Something I find really interesting about my writing endeavors is that often, my writing will focus itself around a theme. This is not a deliberate effort on my part. Though the various pieces I write may have very different subject matter, I can usually draw a common thread between pieces written about the same time.
A good example of this are two very different articles I wrote for PsychCentral (to publish this month)
The first article deals with parenting and educational approaches with very young children. The second article deals with the very real dangers of abuse adolescents are commonly faced with. At first glance, these two seem to be worlds apart. But there is an overarching principle about human development that unites them.
It has to do with a concept that I think is best illustrated by Yoga practice. Many ancient meditations follow the ideology of energy chakras - this is a more complicated concept, but at their very basic, chakras are focal points throughout our body radiating different levels of energy. We all store and focus our energy in different ways. I, for example, am very crown focused. I am always in my head. This creates a great imbalance of energy in my body, leaving the lower, root chakra almost totally empty.
One might think since my crown is the problem, hoarding all the energy, I should start there. But I cannot remove the energy in my crown by focusing on the crown, that only adds energy to an already supercharged area.
The only way to redistribute this energy is through proactive counterbalance, by bringing focus to the counterbalancing chakra. Yoga accomplishes this through specific body movements, balancing effort and ease. By strengthening the weaker root chakra, I will drain energy from the crown, creating a more balanced flow of energy overall.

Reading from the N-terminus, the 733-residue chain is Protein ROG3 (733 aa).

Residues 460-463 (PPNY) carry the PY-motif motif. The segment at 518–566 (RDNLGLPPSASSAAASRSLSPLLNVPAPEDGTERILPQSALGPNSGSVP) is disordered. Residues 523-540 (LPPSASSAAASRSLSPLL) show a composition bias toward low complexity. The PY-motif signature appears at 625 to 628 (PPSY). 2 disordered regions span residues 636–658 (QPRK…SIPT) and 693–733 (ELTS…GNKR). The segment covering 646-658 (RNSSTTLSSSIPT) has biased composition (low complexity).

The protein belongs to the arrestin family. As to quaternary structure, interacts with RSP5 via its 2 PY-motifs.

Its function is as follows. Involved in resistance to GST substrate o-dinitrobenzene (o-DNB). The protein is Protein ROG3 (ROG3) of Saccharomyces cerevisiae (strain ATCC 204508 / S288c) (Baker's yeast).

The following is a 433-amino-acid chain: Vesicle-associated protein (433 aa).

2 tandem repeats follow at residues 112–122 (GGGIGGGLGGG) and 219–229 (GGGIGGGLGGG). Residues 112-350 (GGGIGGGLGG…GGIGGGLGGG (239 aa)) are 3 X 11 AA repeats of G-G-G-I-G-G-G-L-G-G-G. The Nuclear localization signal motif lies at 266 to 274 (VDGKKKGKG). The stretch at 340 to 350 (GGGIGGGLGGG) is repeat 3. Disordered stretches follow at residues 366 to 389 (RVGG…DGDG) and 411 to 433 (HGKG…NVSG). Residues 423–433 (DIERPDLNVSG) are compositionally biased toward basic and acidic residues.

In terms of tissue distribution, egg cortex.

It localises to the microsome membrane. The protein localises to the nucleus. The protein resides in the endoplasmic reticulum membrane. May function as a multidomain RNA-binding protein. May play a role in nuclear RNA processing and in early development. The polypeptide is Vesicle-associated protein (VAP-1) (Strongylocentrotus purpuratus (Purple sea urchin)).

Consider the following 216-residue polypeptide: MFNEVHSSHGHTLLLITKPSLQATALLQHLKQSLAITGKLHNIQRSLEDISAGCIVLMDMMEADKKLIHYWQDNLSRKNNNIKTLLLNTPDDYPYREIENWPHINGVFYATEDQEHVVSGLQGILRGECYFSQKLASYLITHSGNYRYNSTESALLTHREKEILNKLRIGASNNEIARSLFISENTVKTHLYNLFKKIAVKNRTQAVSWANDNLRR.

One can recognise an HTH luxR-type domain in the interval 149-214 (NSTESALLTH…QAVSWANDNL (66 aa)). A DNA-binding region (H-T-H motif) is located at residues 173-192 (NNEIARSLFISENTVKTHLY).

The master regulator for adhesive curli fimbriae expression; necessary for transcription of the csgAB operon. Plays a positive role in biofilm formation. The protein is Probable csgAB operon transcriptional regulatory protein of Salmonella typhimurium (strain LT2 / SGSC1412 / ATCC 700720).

This concept of proactive counterbalancing is what unites both articles I mentioned above. The first article describes overturning a disruptive child's negative cycle by banking intentional, positive experiences. In the second article, instead of trying to come up with ways to decrease incidents of abuse, we focus on ways of empowering youth to make them less susceptible to types of abuse they will inevitably encounter.
Overall, I think we could solve a lot of problems this way. When we think about the problems of our world, we often try to draw our solutions from fixing the people or things that seem to be generating the most conflict. But maybe it's time we start looking at our problems from the opposite angle.
How can we proactively counterbalance the problem and thereby drain it of its energy?